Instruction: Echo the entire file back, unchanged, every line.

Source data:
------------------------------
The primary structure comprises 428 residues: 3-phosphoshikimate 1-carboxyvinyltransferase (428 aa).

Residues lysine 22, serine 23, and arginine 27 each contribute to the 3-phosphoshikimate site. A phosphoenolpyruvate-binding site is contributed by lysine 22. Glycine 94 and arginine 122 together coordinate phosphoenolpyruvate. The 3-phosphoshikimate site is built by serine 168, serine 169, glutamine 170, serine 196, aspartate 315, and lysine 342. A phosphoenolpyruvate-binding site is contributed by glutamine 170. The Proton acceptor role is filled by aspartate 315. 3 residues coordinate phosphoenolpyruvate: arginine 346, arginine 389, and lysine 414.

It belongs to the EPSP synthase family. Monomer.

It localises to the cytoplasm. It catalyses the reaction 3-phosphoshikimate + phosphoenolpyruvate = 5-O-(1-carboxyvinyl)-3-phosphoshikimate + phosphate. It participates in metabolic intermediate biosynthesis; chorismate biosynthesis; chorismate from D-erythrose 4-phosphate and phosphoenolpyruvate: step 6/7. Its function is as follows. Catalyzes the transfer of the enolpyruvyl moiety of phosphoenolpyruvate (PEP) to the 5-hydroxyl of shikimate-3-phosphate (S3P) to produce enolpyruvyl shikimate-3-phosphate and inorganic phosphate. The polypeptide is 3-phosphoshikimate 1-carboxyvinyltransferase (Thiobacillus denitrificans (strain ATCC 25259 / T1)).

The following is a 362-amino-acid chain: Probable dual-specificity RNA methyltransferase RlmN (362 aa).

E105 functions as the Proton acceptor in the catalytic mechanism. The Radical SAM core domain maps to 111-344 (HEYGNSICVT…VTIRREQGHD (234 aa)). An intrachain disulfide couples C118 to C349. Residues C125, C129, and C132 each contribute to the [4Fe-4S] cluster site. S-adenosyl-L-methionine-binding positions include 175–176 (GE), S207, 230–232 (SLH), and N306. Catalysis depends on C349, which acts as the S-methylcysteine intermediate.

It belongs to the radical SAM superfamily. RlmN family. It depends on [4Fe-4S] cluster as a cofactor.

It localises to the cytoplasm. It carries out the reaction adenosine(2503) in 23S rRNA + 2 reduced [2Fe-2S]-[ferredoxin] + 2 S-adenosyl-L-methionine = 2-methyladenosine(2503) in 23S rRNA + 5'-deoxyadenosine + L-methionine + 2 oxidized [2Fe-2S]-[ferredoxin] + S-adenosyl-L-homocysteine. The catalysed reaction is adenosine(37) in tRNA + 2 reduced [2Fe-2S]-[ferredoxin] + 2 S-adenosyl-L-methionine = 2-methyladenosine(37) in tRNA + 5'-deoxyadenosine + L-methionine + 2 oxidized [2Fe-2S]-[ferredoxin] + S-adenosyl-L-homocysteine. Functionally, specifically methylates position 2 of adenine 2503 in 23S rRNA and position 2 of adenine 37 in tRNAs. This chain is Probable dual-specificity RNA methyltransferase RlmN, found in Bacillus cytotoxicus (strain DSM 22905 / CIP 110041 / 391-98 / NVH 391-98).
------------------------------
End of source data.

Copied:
The primary structure comprises 428 residues: 3-phosphoshikimate 1-carboxyvinyltransferase (428 aa).

Residues lysine 22, serine 23, and arginine 27 each contribute to the 3-phosphoshikimate site. A phosphoenolpyruvate-binding site is contributed by lysine 22. Glycine 94 and arginine 122 together coordinate phosphoenolpyruvate. The 3-phosphoshikimate site is built by serine 168, serine 169, glutamine 170, serine 196, aspartate 315, and lysine 342. A phosphoenolpyruvate-binding site is contributed by glutamine 170. The Proton acceptor role is filled by aspartate 315. 3 residues coordinate phosphoenolpyruvate: arginine 346, arginine 389, and lysine 414.

It belongs to the EPSP synthase family. Monomer.

It localises to the cytoplasm. It catalyses the reaction 3-phosphoshikimate + phosphoenolpyruvate = 5-O-(1-carboxyvinyl)-3-phosphoshikimate + phosphate. It participates in metabolic intermediate biosynthesis; chorismate biosynthesis; chorismate from D-erythrose 4-phosphate and phosphoenolpyruvate: step 6/7. Its function is as follows. Catalyzes the transfer of the enolpyruvyl moiety of phosphoenolpyruvate (PEP) to the 5-hydroxyl of shikimate-3-phosphate (S3P) to produce enolpyruvyl shikimate-3-phosphate and inorganic phosphate. The polypeptide is 3-phosphoshikimate 1-carboxyvinyltransferase (Thiobacillus denitrificans (strain ATCC 25259 / T1)).

The following is a 362-amino-acid chain: Probable dual-specificity RNA methyltransferase RlmN (362 aa).

E105 functions as the Proton acceptor in the catalytic mechanism. The Radical SAM core domain maps to 111-344 (HEYGNSICVT…VTIRREQGHD (234 aa)). An intrachain disulfide couples C118 to C349. Residues C125, C129, and C132 each contribute to the [4Fe-4S] cluster site. S-adenosyl-L-methionine-binding positions include 175–176 (GE), S207, 230–232 (SLH), and N306. Catalysis depends on C349, which acts as the S-methylcysteine intermediate.

It belongs to the radical SAM superfamily. RlmN family. It depends on [4Fe-4S] cluster as a cofactor.

It localises to the cytoplasm. It carries out the reaction adenosine(2503) in 23S rRNA + 2 reduced [2Fe-2S]-[ferredoxin] + 2 S-adenosyl-L-methionine = 2-methyladenosine(2503) in 23S rRNA + 5'-deoxyadenosine + L-methionine + 2 oxidized [2Fe-2S]-[ferredoxin] + S-adenosyl-L-homocysteine. The catalysed reaction is adenosine(37) in tRNA + 2 reduced [2Fe-2S]-[ferredoxin] + 2 S-adenosyl-L-methionine = 2-methyladenosine(37) in tRNA + 5'-deoxyadenosine + L-methionine + 2 oxidized [2Fe-2S]-[ferredoxin] + S-adenosyl-L-homocysteine. Functionally, specifically methylates position 2 of adenine 2503 in 23S rRNA and position 2 of adenine 37 in tRNAs. This chain is Probable dual-specificity RNA methyltransferase RlmN, found in Bacillus cytotoxicus (strain DSM 22905 / CIP 110041 / 391-98 / NVH 391-98).